In this new world where change is the only constant, we have the perfect storm:
- Brand Management is changing with the threat of “me too” brands, the growth in private labels, company alignment behind billion dollar brands, and the retail trade becoming more powerful.
- Advertising is changing with the growth of new digital, social, and mobile touchpoints, with the resulting decay in some traditional media.
- Consumerism has changed with shoppers being more connected, knowledgeable, empowered, and demanding (“right now, right here”). It is the era of the “prosumer”.
However, while change is constant, one thing remains steady: humans, our brains, the role of emotions, and the core principles of successful marketing have not changed. But, have we been distracted by the marketing media, conference speakers, industry hype, and weak economic concerns? While we fret about the new and daily executional decisions, about how to reach people with each new touchpoint, have we lost focus on what matters most? Although I have not been around long enough to know how advertising best worked during the “Mad Men” years, I suspect that a strong focus on stirring emotions within people has always been important. I do not believe the key to success is found in our preoccupation with the latest digital trends, social touchpoints, mobile access, and executional concerns about reaching people. These are just modern distractions from what has always mattered most.
‘Brands’ still need to connect with consumers and offer them the values, experiences, aspirations, and an identity which they want to feel. Great advertising still needs to connect to a great insight (a human truth), with strong creative expression, for consumer engagement. A great consumer insight is about humanity, and great brands and great expressions traverse any and all touchpoints.
Imagine the time and energy you would save if you focused on deciding on one right creative partner that will focus on the human insights, human emotions, Big Ideas, and brand expression that work best for your brand rather than picking several different agencies, each focused on one specialty: be it traditional, digital, PR, social mobile, or trade. The power of one Big Idea, a great creative insight + brand expression, will work across any touchpoint. The Big Idea trumps the importance of executional details. Without a great idea, everything becomes a challenge, and each new trend might seem to end in disappointment.
In a recent review of some Ipsos ASI Next* pre-test data-bases, we found that only about one in five adverts had a core Big Idea that truly resonated with consumers and helped enhance brand associations. When we looked to the many standard diagnostics we use in evaluating advertising, and creative Big Ideas, the most important indicators were “personal relevance” and “stirred my emotions”. These two elements are the most discriminating between success or not. Notice how both of these characteristics are about the person and how they feel. They are not about a feature of the advert itself. Characteristics about the advert such as “Believability”, “Unique” and “Fits with the Brand”, although somewhat important, would have less of an impact in differentiating the strongest ideas from the weakest.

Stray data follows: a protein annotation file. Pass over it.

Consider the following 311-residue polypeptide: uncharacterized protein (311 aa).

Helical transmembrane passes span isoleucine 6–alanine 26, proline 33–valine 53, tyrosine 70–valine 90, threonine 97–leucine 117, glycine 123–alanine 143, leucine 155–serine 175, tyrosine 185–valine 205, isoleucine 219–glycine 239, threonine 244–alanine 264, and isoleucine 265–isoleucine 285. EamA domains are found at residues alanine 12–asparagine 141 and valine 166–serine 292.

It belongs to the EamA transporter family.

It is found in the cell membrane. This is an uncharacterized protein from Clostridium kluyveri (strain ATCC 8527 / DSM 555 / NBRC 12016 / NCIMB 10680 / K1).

I would be remiss if I did not share another key learning in our Big Idea research: Integrating the brand is a key requirement. Big Ideas which leverage human truths, and stir people, but fail to make the brand as the key agent, will ultimately produce a weaker ROI. Too many adverts in our database suffer from incorrect brand identification. We just want to make sure brand teams do not race off to make emotionally engaging ads, but fail to undeniably integrate the brand as the provider.
At the risk of sounding too much like a researcher, and being too mechanical, I offer one last consideration. Once you have found the Big Idea, the human insight, or fundamental truth, be very specific, write it down, and ensure it is present in all executional expressions of it. Every word, element, and phrase matters. There are often many ways to express any communication strategy, but only the ones which truthfully express the insight will maintain the resonance. In almost every country in the world, there are many ways, for example, to express national pride. However, many expressions may be cliché, tired, stereotypical, and uninspiring. Many expressions of national pride may be “on strategy”, but they can fail miserably if they fail to maintain the key emotional insights which truly stir people.
Much of the change in this new world is beyond our control. But, brand success does still lie in the hands of brand owners. Brand success is still about stirring emotions in people, and not about the executional means to reach them. This provides the antidote for our perfect storm.